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NZ art profiled at the 49th Venice Biennale

New Zealand art profiled
for the first time
at the 49th Venice Biennale


Contemporary New Zealand art will be represented for the first time at the oldest and most important international visual arts event in the world, the Venice Biennale of Art, opening in June 2001.

The drive to see New Zealand art showcased at this prestigious event has been led by Creative New Zealand. Held once every two years over a five-month period, the Venice Biennale of Art attracts thousands of the world’s most influential artists, curators, critics and collectors.

Arts Board Chair Christopher Finlayson said the exposure of New Zealand art at Venice would have major, long-term benefits for visual artists and for New Zealand.

“No other visual arts event in the world captures the attention and audiences that Venice does. This is the first time that New Zealand has been invited to take part. We have just received the official invitation from the Biennale authorities on behalf of the Government of Italy,” Mr Finlayson said.

“Our representation at the Venice Biennale will promote New Zealand art to an international audience, help develop new and existing markets, and provide creative and professional development for the artists and co-ordinators involved.

“It is also an extraordinary opportunity for cultural diplomacy, enhancing New Zealand’s profile as a vibrant and creative Pacific nation.”

A three-day preview period (the Vernissage) before the opening is an important networking and promotional occasion for art professionals, VIPs and the media. Organisers estimate that of the 20,000 people attending the Vernissage, more than half are official media representatives.

“The level of media interest is phenomenal and clearly, there will be considerable discussion and commentary in the world media,” Mr Finlayson said.

Creative New Zealand’s investment in the Venice Biennale is a vital component of its international strategy to profile New Zealand arts and show the world the depth and diversity of our artistic talent.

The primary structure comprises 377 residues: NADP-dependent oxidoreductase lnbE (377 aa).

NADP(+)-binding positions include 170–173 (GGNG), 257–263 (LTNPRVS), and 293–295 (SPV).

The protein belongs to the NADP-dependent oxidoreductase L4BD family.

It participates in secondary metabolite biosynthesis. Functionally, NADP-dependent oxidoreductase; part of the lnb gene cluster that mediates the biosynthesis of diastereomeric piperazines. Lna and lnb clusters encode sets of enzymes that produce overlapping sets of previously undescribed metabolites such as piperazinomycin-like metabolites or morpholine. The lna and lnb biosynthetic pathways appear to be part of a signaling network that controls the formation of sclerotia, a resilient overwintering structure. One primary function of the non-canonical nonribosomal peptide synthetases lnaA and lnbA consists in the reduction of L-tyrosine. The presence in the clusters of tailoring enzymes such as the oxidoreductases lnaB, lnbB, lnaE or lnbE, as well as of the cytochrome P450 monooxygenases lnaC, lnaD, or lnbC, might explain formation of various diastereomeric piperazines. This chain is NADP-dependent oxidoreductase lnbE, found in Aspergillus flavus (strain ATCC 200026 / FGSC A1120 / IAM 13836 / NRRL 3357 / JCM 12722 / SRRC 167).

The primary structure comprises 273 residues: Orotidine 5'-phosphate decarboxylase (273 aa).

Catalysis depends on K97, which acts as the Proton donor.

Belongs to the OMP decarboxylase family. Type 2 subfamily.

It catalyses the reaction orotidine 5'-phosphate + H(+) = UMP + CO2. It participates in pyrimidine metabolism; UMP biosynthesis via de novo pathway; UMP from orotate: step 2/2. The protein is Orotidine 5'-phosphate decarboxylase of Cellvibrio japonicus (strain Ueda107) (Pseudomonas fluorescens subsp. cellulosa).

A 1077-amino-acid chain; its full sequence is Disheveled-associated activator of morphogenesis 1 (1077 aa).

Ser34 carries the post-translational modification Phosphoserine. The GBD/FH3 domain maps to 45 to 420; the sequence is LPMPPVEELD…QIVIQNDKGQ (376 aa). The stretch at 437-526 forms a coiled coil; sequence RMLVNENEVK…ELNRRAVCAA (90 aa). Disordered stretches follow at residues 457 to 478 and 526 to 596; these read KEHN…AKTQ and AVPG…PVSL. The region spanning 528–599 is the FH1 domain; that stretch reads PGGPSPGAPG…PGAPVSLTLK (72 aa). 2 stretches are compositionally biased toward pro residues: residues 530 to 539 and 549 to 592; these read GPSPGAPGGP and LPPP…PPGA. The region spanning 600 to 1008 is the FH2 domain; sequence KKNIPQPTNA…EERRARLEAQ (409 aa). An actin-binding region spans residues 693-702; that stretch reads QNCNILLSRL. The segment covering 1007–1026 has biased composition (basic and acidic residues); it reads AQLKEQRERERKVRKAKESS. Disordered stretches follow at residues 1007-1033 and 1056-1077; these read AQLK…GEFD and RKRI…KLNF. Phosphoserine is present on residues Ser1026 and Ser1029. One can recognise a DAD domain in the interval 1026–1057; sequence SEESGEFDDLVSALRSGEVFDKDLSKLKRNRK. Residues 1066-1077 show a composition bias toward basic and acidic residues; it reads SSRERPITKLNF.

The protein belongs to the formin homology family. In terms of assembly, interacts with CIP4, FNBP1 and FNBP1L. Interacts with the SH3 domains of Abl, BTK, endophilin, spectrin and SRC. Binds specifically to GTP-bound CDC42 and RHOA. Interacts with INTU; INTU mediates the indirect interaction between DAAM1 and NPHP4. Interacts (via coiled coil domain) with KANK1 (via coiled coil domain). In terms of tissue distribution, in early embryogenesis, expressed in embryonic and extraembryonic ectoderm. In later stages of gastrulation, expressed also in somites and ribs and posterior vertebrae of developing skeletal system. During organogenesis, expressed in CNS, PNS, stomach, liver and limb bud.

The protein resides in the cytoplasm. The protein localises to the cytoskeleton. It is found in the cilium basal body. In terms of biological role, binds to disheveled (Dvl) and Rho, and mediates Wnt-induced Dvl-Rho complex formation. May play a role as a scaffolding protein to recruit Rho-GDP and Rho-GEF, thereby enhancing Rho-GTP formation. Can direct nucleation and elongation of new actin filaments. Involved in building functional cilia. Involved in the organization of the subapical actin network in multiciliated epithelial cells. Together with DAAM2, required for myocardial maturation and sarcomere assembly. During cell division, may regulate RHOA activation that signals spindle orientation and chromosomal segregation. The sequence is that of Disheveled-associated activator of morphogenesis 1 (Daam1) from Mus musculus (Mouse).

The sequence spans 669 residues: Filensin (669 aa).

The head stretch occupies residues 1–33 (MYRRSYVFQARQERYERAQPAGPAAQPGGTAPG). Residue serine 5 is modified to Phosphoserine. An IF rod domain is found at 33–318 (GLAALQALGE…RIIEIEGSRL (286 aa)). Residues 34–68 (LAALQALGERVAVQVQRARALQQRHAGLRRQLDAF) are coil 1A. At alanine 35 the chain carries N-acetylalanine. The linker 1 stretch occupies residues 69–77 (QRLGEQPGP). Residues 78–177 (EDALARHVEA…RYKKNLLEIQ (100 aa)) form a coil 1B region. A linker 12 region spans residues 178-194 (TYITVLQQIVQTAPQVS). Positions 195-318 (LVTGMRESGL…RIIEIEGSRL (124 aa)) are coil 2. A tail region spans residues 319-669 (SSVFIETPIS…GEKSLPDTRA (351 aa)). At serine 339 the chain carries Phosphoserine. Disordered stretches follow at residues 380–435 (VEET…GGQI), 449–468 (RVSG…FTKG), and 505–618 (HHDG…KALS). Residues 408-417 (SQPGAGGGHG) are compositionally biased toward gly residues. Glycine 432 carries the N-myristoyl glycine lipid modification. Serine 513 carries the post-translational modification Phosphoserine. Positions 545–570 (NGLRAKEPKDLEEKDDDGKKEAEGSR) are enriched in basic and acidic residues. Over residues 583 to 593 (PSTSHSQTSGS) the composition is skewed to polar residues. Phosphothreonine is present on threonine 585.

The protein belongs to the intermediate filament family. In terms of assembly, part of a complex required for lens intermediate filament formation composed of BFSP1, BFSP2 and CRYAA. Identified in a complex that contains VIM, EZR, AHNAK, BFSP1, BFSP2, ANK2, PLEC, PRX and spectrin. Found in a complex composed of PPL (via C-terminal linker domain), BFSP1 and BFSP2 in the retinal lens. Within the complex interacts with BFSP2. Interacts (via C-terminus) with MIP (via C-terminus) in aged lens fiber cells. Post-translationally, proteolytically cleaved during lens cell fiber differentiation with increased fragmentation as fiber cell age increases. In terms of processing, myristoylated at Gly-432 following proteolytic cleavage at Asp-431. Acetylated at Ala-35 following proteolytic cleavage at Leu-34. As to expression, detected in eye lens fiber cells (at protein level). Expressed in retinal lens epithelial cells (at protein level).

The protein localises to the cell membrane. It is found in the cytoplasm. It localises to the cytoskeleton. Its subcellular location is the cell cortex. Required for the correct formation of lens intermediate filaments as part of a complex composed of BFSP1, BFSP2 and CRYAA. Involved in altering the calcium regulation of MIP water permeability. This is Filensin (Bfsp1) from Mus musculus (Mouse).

Research was undertaken to ensure investment in the Venice Biennale would have significant outcomes for New Zealand visual arts, Mr Finlayson said. It showed that a long-term commitment to representation at the Biennale was important so that strategic developments and connections could be built.

Well-known collector and art parton Jenny Gibbs has been invited to be the Commissioner, a role vital to the international representation and profile of the exhibiting country.

“I am delighted and honoured to be the Commissioner for our participation in next year’s event,” Ms Gibbs said. “This is the world’s pre-eminent art expo and our presence there is long overdue.”

The two artists representing New Zealand at the Venice Biennale next year are Peter Robinson (Ngai Tahu) of Christchurch and Jaqueline Fraser (Ngai Tahu) of Auckland. They were selected by a committee of gallery directors and academics.

The criteria for selection included artists with an established New Zealand profile, an international exhibiting history, experience with complex projects, and work that contained references to New Zealand identity, is current and original.

Fraser, who describes the Venice Biennale as “the Olympics of the art world”, says New Zealand has a formidable international reputation and the queue of New Zealand artists able to meet the standards of Venice was very long.

“I’m very grateful to be able to set the shows in motion,” she said.

For Peter Robinson, who has just completed the Arts Board’s one-year artist’s residency at the Künstlerhaus Bethanien in Berlin, the invitation to represent New Zealand at the Biennale was “very exciting”.

“Despite the fact that only one or two artists are selected from each country for every Biennale, the impact for the entire visual culture of New Zealand could potentially be great,” he said. “I believe that the presence of New Zealand artists at Venice in 2001 and in the future is one of the most significant initiatives and investments made by Creative New Zealand. The sample of our work will create an appetite and a curiosity within the Biennale audience to discover more about New Zealand visual arts.”

The work of Jacqueline Fraser and Peter Robinson will be displayed at the St Apollonia Museum, which is located beside the Doges Palace behind St Mark’s Square.

The Project Manager is Global Art Projects. Elizabeth Caldwell, Visual Arts Adviser for Creative New Zealand, and Greg Burke, Director of the Govett Brewster Gallery in New Plymouth, will co-curate the exhibition.

Creative New Zealand hopes to support New Zealand representation at the next three Venice Biennale events. The organisation is actively negotiating sponsorship and patronage towards an overall project budget of approximately $500,000 for the 2001 event.


ends


For further information contact:

Penelope Borland
Communications Manager
Creative New Zealand
Tel: 04 498 0723
025-534 177


Iona McNaughton
Communications Writer
Creative New Zealand
Tel: 04 498 0715

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